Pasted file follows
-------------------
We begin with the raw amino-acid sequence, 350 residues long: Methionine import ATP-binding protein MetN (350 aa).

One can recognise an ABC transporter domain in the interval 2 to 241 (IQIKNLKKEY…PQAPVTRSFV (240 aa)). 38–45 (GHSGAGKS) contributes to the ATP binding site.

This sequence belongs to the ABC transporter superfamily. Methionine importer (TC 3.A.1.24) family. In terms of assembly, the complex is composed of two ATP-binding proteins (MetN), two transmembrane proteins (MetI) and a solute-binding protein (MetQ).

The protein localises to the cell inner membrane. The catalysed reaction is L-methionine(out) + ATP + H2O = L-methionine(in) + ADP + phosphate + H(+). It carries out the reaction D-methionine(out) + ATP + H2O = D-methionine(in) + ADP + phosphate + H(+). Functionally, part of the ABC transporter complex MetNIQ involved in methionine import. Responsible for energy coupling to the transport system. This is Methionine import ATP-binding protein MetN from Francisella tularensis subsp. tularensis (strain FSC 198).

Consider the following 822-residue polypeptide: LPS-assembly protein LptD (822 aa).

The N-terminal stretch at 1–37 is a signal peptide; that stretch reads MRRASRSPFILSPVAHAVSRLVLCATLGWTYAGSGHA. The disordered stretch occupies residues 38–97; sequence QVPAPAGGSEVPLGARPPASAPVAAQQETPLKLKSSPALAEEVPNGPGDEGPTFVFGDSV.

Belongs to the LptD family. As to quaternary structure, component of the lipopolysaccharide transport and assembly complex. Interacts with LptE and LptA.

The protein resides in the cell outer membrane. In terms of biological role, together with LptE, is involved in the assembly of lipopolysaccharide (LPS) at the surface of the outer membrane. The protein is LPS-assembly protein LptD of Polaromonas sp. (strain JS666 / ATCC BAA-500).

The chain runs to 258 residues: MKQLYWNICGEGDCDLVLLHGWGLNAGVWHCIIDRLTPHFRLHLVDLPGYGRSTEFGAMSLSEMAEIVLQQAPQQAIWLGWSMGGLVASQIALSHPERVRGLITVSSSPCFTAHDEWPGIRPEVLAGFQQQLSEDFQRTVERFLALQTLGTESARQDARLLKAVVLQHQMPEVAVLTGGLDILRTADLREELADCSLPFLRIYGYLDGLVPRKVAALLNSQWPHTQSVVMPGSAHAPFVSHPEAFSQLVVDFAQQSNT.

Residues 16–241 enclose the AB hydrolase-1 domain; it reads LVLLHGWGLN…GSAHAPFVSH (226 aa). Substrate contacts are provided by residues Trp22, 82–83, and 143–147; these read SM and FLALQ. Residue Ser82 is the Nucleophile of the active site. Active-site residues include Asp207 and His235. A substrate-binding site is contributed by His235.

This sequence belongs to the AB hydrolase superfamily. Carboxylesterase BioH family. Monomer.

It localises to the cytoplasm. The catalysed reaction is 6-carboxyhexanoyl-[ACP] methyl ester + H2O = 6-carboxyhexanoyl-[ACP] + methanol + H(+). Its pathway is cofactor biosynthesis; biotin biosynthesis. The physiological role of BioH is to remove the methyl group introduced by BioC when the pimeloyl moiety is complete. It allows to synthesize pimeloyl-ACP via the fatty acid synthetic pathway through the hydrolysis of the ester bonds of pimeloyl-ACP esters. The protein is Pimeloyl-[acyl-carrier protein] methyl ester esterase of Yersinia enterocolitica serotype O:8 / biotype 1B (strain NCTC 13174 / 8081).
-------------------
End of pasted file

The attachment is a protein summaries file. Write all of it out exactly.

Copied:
We begin with the raw amino-acid sequence, 350 residues long: Methionine import ATP-binding protein MetN (350 aa).

One can recognise an ABC transporter domain in the interval 2 to 241 (IQIKNLKKEY…PQAPVTRSFV (240 aa)). 38–45 (GHSGAGKS) contributes to the ATP binding site.

This sequence belongs to the ABC transporter superfamily. Methionine importer (TC 3.A.1.24) family. In terms of assembly, the complex is composed of two ATP-binding proteins (MetN), two transmembrane proteins (MetI) and a solute-binding protein (MetQ).

The protein localises to the cell inner membrane. The catalysed reaction is L-methionine(out) + ATP + H2O = L-methionine(in) + ADP + phosphate + H(+). It carries out the reaction D-methionine(out) + ATP + H2O = D-methionine(in) + ADP + phosphate + H(+). Functionally, part of the ABC transporter complex MetNIQ involved in methionine import. Responsible for energy coupling to the transport system. This is Methionine import ATP-binding protein MetN from Francisella tularensis subsp. tularensis (strain FSC 198).

Consider the following 822-residue polypeptide: LPS-assembly protein LptD (822 aa).

The N-terminal stretch at 1–37 is a signal peptide; that stretch reads MRRASRSPFILSPVAHAVSRLVLCATLGWTYAGSGHA. The disordered stretch occupies residues 38–97; sequence QVPAPAGGSEVPLGARPPASAPVAAQQETPLKLKSSPALAEEVPNGPGDEGPTFVFGDSV.

Belongs to the LptD family. As to quaternary structure, component of the lipopolysaccharide transport and assembly complex. Interacts with LptE and LptA.

The protein resides in the cell outer membrane. In terms of biological role, together with LptE, is involved in the assembly of lipopolysaccharide (LPS) at the surface of the outer membrane. The protein is LPS-assembly protein LptD of Polaromonas sp. (strain JS666 / ATCC BAA-500).

The chain runs to 258 residues: MKQLYWNICGEGDCDLVLLHGWGLNAGVWHCIIDRLTPHFRLHLVDLPGYGRSTEFGAMSLSEMAEIVLQQAPQQAIWLGWSMGGLVASQIALSHPERVRGLITVSSSPCFTAHDEWPGIRPEVLAGFQQQLSEDFQRTVERFLALQTLGTESARQDARLLKAVVLQHQMPEVAVLTGGLDILRTADLREELADCSLPFLRIYGYLDGLVPRKVAALLNSQWPHTQSVVMPGSAHAPFVSHPEAFSQLVVDFAQQSNT.

Residues 16–241 enclose the AB hydrolase-1 domain; it reads LVLLHGWGLN…GSAHAPFVSH (226 aa). Substrate contacts are provided by residues Trp22, 82–83, and 143–147; these read SM and FLALQ. Residue Ser82 is the Nucleophile of the active site. Active-site residues include Asp207 and His235. A substrate-binding site is contributed by His235.

This sequence belongs to the AB hydrolase superfamily. Carboxylesterase BioH family. Monomer.

It localises to the cytoplasm. The catalysed reaction is 6-carboxyhexanoyl-[ACP] methyl ester + H2O = 6-carboxyhexanoyl-[ACP] + methanol + H(+). Its pathway is cofactor biosynthesis; biotin biosynthesis. The physiological role of BioH is to remove the methyl group introduced by BioC when the pimeloyl moiety is complete. It allows to synthesize pimeloyl-ACP via the fatty acid synthetic pathway through the hydrolysis of the ester bonds of pimeloyl-ACP esters. The protein is Pimeloyl-[acyl-carrier protein] methyl ester esterase of Yersinia enterocolitica serotype O:8 / biotype 1B (strain NCTC 13174 / 8081).